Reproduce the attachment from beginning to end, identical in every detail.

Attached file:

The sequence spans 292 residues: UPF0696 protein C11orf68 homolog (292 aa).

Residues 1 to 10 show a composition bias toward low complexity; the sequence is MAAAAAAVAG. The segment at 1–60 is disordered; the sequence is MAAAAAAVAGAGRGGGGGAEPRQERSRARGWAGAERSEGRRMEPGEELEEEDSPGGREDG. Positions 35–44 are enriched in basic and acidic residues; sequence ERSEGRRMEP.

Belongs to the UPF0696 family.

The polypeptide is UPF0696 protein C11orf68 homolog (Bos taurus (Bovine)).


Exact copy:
The sequence spans 292 residues: UPF0696 protein C11orf68 homolog (292 aa).

Residues 1 to 10 show a composition bias toward low complexity; the sequence is MAAAAAAVAG. The segment at 1–60 is disordered; the sequence is MAAAAAAVAGAGRGGGGGAEPRQERSRARGWAGAERSEGRRMEPGEELEEEDSPGGREDG. Positions 35–44 are enriched in basic and acidic residues; sequence ERSEGRRMEP.

Belongs to the UPF0696 family.

The polypeptide is UPF0696 protein C11orf68 homolog (Bos taurus (Bovine)).